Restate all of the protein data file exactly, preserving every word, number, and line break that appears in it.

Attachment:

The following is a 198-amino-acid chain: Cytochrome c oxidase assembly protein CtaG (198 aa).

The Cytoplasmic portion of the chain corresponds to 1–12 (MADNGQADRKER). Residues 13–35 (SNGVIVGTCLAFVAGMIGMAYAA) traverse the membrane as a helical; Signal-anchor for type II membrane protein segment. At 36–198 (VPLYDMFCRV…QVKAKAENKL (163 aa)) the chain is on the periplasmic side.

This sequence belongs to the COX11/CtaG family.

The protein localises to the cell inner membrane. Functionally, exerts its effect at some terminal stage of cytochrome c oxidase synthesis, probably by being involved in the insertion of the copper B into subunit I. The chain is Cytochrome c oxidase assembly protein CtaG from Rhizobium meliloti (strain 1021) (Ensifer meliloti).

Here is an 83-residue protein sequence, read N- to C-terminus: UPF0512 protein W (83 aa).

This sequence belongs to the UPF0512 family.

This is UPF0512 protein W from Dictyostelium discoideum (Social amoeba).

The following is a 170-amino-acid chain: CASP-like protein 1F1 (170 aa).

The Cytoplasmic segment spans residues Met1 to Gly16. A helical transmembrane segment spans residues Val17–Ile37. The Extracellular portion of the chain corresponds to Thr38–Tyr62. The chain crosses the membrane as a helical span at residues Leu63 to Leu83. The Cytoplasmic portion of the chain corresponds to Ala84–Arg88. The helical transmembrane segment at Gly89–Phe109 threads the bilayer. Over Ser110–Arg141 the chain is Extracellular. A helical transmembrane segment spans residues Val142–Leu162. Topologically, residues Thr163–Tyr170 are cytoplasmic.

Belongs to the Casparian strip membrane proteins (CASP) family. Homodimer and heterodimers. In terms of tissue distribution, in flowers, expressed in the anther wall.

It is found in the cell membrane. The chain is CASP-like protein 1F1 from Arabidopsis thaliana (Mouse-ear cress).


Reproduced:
The following is a 198-amino-acid chain: Cytochrome c oxidase assembly protein CtaG (198 aa).

The Cytoplasmic portion of the chain corresponds to 1–12 (MADNGQADRKER). Residues 13–35 (SNGVIVGTCLAFVAGMIGMAYAA) traverse the membrane as a helical; Signal-anchor for type II membrane protein segment. At 36–198 (VPLYDMFCRV…QVKAKAENKL (163 aa)) the chain is on the periplasmic side.

This sequence belongs to the COX11/CtaG family.

The protein localises to the cell inner membrane. Functionally, exerts its effect at some terminal stage of cytochrome c oxidase synthesis, probably by being involved in the insertion of the copper B into subunit I. The chain is Cytochrome c oxidase assembly protein CtaG from Rhizobium meliloti (strain 1021) (Ensifer meliloti).

Here is an 83-residue protein sequence, read N- to C-terminus: UPF0512 protein W (83 aa).

This sequence belongs to the UPF0512 family.

This is UPF0512 protein W from Dictyostelium discoideum (Social amoeba).

The following is a 170-amino-acid chain: CASP-like protein 1F1 (170 aa).

The Cytoplasmic segment spans residues Met1 to Gly16. A helical transmembrane segment spans residues Val17–Ile37. The Extracellular portion of the chain corresponds to Thr38–Tyr62. The chain crosses the membrane as a helical span at residues Leu63 to Leu83. The Cytoplasmic portion of the chain corresponds to Ala84–Arg88. The helical transmembrane segment at Gly89–Phe109 threads the bilayer. Over Ser110–Arg141 the chain is Extracellular. A helical transmembrane segment spans residues Val142–Leu162. Topologically, residues Thr163–Tyr170 are cytoplasmic.

Belongs to the Casparian strip membrane proteins (CASP) family. Homodimer and heterodimers. In terms of tissue distribution, in flowers, expressed in the anther wall.

It is found in the cell membrane. The chain is CASP-like protein 1F1 from Arabidopsis thaliana (Mouse-ear cress).